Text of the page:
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Former Fairfax columnist Mike Carlton says the decision to suspend him came from Fairfax business and metro publisher Sean Aylmer, who overruled Sydney Morning Herald editor-in-chief Darren Goodsir in deciding to suspend Carlton for four to six weeks after reports he had been abusive to readers in emails surfaced in The Australian.

Carlton says after he wrote a column two weeks ago criticising Israel’s actions in Gaza, he’s received endless abuse from offended readers.

“I’ve been called a bag of Nazi slime, a Jew-hating racist … endlessly,” he told Crikey this morning. “Much of it has been obscene. I suppose, half-a-dozen times, I hit back and told people to get fucked”.

One of these emails surfaced on Andrew Bolt’s blog on Monday, and in today’s edition of The Australian, several of Carlton’s abusive responses to readers are extracted.

This morning, Aylmer went on Fairfax-owned radio station 2UE and told Garry Linnell and John Stanley that Carlton and Fairfax had “parted ways”.

“Many readers wrote to Mike but what got him into trouble is the way [Carlton] responded to those readers, and it was totally inappropriate and using inappropriate language,” Aylmer said. “It’s important to stress it’s not the [original] article itself but the way he treated readers.

“Yesterday the editor-in-chief of the Herald Darren Goodsir rang him and said, ‘You need to apologise’. As the afternoon rolled on we spoke to him last night and as more of these emails emerged we spoke to him again and said we would suspend him, and he resigned on the spot.”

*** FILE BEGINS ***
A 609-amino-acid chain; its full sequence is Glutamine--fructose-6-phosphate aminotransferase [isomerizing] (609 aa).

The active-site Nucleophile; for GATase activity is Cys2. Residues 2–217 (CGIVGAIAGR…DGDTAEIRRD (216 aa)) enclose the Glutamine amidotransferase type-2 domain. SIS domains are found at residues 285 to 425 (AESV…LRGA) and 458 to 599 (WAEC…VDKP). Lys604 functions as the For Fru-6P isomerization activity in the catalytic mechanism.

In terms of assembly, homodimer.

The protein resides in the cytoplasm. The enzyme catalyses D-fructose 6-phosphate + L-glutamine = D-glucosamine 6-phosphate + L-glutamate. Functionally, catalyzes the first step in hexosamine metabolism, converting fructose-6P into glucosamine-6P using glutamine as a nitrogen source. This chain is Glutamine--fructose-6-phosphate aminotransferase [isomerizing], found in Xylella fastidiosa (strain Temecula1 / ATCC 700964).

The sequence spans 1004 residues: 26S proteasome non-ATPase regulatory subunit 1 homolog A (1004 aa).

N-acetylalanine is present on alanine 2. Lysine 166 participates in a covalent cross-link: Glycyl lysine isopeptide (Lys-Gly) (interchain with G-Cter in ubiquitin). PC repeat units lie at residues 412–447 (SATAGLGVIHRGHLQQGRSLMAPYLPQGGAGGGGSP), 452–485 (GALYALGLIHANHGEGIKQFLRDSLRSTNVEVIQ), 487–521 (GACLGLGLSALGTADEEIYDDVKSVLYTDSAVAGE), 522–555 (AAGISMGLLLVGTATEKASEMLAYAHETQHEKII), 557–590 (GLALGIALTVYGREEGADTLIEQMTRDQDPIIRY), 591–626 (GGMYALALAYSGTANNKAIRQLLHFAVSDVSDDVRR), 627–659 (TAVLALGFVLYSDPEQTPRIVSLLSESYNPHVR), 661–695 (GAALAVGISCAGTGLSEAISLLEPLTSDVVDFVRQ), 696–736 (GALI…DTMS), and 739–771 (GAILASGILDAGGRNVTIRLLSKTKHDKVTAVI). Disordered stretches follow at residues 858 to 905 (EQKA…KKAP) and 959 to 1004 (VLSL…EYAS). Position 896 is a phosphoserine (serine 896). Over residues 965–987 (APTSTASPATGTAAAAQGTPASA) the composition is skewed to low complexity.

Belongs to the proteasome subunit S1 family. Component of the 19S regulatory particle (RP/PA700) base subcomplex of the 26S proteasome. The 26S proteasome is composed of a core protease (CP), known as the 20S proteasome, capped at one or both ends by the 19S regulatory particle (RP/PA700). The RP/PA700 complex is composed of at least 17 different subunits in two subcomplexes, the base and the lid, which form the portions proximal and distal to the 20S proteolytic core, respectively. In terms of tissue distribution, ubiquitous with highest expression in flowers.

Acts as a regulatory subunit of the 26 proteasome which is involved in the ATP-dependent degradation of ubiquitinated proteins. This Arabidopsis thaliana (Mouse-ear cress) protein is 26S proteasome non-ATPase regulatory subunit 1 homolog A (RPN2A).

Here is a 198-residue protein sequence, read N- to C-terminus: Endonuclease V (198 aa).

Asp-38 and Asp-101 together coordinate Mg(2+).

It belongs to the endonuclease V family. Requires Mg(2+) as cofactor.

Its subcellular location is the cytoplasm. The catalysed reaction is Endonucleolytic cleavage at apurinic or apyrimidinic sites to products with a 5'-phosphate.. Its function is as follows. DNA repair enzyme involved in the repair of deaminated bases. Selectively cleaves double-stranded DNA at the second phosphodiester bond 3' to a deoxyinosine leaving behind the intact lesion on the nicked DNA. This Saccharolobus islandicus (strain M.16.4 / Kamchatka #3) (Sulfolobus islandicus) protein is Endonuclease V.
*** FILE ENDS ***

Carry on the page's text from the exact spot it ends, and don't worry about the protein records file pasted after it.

Carlton said he agreed to apologise to “a handful of readers”.

“That was all going to happen and it was fine. But as I understand it, Darren [Goodsir] was overruled higher up by a man called Sean Aylmer.”

In a statement this morning, Aylmer confirmed the decision to suspend Carlton was his.

“Last night I decided that an apology from Carlton was not sufficient and I suspended him. He subsequently resigned,” Aylmer said. “Such conduct will not be tolerated. Fairfax expects much higher standards from its staff, columnists and contributors.”

Carlton says there’s no doubt there was a co-ordinated campaign to oust him by the Israel lobby in Australia. “That was twinned by a campaign by News Corp — because they hate my guts, but also because it destroyed a rival columnist. And now, Fairfax has handed News Corp that present, gift-wrapped.”

“What cheers me up is that I’m getting tremendous support from Herald colleagues who I respect, and colleagues right throughout journalism.”

Several Fairfax senior reporters have shared their regret at the paper losing Carlton this morning. Gold Walkley-winning investigative journalist Kate McClymont tweeted that today was “a grim day for our profession”.

SMH and Age contributing editor Michael Pascoe described Carlton as one of Fairfax’s “best columnists”.

“To lose one of your best columnists may be regarded as a misfortune, to lose two looks like carelessness,” he tweeted, referring to the loss of legal writer Richard Ackland, who parted ways with the SMH in June after writing a column for The Saturday Paper.

Broadcaster Phillip Adams also tweeted his regret, saying it was a shame to lose Carlton. “Mutual hostility for many years but Mike writes a good column,” he said. “Will be missed.”

Last night Goodsir issued an apology to readers for Carlton’s abusive emails:

 “This behavior is completely unacceptable,” he wrote. “I have asked Mike to apologise for these actions. Mike regrets his behaviour and will be contacting affected readers to apologise.

“On behalf of the Herald, I too apologise for any offence caused.

“In dealing with our readers, it is a basic principle that our staff, columnists and contributors should always behave with respect and courtesy.”

It was the second apology issued by Goodsir in two days — on Monday, the SMH’s editorial apologised for the cartoon that had illustrated Carlton’s article two weeks ago.

Peter Fray

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